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But we may fairly say, in recording the facts, that

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there has been a concentration of untoward circumstances which have converged upon us last week with such force that no country could have resisted it. We have not worked...

through the mouth of the Chancellor of the Exchequer.

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It is admitted that we have been " living beyond our income," aiming perhaps—not wickedly but too gener- ously—at a higher standard of living than our earnings would support,...

Then we come to the more particular causes of the

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need to stop the outflow of gold from Great Britain. Foreigners judged us by our Budget prospects, by the Unemployment Insurance Report, the May Economy Report and . other...

News of the Week Sterlin g G REAT BRITAIN, battered by the

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War through which her credit, her system of Free Trade, her banking institutions, all combined to early her and helped to carry her Allies, struggled back on to the Gold...


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1.—A Subscription to the SPECTATOR costs Thirty Shillings per annutn, including postage, to any part of the world. The SPECTATOR is registered as a Newspaper. The Postage on...

[Signed articles do not necessarily represent the views of the

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The delegation of the Native States has with the grace

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and generosity that the Princes have so often shown marked their sympathy with our financial troubles by forgoing the contribution of the Treasury to their expenses connected...

So far as the " run " on our gold

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was due to any fears of our solvency or stability, we can only blame _the foreigner for not knowing us as well as we know our- selves. We fear that he does still doubt our...

China and Japan We have lately pointed to Manchuria as

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a seedbed from which trouble would shortly spring. The feebleness and disorder that prevailed in China make her not only a tempting prey but also a likely provoker of violence...

Switzerland to Adopt Protection It is significant and distressing to

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note that Switzerland, according to her delegate at Geneva, intends to adopt Protection in self-defence, while Holland is increasing her revenue tariff to balance her Budget. On...

Disarmament at Geneva The Disarmament Committee of the League on

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Satur- day decided to invite nations that are not members to join it in discussing the Scandinavian proposal that all Powers should abstain, till after next February's Con-...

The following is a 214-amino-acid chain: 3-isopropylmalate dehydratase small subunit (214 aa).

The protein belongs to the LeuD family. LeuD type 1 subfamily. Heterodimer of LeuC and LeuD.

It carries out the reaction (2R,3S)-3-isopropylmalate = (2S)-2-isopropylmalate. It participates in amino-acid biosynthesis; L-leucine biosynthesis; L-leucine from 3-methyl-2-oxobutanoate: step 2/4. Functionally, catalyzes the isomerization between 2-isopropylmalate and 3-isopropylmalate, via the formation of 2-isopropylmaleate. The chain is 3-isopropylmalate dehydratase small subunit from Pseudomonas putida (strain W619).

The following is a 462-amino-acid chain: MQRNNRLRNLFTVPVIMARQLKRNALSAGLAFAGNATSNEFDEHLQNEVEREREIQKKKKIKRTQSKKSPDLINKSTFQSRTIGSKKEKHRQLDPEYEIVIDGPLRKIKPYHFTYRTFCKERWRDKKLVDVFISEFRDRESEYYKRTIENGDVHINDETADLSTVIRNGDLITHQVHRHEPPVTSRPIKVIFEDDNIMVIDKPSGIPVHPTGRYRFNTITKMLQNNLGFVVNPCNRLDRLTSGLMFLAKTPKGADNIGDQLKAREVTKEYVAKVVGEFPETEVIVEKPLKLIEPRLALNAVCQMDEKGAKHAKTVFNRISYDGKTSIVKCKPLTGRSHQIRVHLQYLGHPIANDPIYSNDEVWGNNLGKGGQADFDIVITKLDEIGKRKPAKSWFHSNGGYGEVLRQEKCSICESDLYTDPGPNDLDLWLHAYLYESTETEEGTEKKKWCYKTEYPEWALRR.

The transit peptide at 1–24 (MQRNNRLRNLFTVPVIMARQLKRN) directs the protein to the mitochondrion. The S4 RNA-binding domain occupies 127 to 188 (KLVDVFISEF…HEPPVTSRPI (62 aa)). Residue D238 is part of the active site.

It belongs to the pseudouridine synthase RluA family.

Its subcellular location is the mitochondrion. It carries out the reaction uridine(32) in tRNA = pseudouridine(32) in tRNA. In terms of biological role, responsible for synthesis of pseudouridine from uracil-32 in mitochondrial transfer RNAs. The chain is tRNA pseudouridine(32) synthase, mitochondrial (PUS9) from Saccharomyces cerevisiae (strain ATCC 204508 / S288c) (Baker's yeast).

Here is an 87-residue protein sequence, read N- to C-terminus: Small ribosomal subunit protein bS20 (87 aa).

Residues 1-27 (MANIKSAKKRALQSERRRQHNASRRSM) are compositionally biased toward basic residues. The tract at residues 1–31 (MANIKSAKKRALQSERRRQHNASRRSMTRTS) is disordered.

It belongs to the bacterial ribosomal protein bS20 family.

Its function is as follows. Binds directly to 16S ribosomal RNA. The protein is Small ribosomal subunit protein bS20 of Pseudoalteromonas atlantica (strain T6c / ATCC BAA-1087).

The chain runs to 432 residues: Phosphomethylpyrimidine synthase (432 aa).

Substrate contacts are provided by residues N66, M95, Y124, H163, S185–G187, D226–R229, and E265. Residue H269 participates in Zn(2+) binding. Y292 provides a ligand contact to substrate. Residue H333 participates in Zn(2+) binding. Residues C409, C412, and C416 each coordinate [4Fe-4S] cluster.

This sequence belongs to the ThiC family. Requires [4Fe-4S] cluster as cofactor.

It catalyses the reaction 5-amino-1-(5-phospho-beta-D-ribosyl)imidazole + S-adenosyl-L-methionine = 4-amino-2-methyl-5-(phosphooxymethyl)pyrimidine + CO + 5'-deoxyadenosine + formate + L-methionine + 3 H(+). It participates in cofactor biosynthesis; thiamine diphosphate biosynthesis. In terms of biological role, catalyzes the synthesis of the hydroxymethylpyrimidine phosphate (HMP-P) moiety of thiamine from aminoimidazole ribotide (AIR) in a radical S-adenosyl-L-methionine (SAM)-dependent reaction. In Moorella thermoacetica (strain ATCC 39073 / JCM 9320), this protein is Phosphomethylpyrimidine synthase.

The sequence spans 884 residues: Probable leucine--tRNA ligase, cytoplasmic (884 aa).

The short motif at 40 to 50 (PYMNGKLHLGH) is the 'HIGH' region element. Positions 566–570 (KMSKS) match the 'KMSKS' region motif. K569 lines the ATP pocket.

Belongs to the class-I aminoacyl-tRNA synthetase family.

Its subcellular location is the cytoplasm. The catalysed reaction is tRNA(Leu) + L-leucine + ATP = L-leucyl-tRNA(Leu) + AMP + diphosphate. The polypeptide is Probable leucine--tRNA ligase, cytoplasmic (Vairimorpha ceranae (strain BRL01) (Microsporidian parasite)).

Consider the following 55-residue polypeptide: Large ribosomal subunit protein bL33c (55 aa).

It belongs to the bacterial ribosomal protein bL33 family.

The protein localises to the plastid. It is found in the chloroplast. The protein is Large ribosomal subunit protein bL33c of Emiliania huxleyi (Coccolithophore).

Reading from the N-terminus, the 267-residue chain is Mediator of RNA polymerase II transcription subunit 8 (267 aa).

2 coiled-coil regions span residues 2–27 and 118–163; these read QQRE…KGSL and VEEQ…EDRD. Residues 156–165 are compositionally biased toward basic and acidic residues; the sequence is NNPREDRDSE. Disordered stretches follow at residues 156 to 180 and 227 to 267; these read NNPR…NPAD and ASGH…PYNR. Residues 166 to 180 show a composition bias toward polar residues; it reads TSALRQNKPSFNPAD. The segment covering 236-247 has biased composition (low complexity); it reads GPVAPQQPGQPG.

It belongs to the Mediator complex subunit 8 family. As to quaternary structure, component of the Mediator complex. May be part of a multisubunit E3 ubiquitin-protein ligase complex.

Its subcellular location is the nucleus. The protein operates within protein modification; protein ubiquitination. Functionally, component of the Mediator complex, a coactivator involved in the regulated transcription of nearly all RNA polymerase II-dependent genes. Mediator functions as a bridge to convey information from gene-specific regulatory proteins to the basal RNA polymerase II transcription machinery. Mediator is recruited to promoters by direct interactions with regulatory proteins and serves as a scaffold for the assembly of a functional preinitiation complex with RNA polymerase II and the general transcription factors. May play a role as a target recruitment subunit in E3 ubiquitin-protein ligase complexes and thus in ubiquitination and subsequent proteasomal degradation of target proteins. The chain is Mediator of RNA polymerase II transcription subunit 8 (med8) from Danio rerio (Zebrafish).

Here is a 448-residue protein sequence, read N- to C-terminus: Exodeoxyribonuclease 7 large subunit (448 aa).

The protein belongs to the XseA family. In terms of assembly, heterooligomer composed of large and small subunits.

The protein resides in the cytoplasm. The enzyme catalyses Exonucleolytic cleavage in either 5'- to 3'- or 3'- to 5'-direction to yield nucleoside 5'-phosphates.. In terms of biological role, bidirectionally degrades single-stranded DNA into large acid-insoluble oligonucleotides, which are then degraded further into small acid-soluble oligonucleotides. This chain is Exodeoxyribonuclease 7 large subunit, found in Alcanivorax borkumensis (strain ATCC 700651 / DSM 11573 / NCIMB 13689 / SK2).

India and the Round Table Conference The stupendous problem presented

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by India is definitely summed up in the bare totals of the Indian census of this year. The population now numbers 350,353,000, and includes 238,330,000 Hindus and 77,743,000...

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The British Association Following hard on the commemorations of Michael

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Faraday the British Association's meetings are being held in London under the admirably chosen President, Genera Jan Smuts, with whose address we deal in a leading article. We...

Bank Rate 6 per cent., changed from 41 per cent.

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on September 21st, 1931. War Loan (5 per cent.) was on Wednesday 96 ; on Wednesday week, 99; ; a year ago, 10341. Funding Loan (4 per cent.) was on Wednesday 851 ; on Wednesday...

Tripoli We congratulate the Italian army on what appears to

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be the final act in the arduous task set by its Govern- ment of pacifying the North African possessions of Italy. We hope that soon those districts, which were so long under the...

The Anti-Slavery Society and Russia The Anti-Slavery and Aborigines Protection

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Society, with whose aims we have been for generations in sympathy, have sent us a copy of correspondence that has passed between them and the Russian Embassy in London since the...

The Cambridge University Press All who delight in good printing

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and good publishing will echo General Smuts's commendation of the Cam- bridge University Press, in the speech with which he opened an exhibition of Cambridge books at Messrs....

Wheat from Hudson Bay A steamer carrying 270,000 bushels of

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wheat sailed from Churchill in Hudson Bay on September 17th, and thus inaugurated a new direct route from Western Canada to England. The Dominion is to be congratu- lated on the...

Miss Joan Proctor We regret to record the death on

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Sunday of the brilliant young naturalist, Miss Joan Procter, who was famous for her knowledge of snakes. She was only thirty-five. Miss Procter became assistant to Dr. G. A....

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Our New Lesson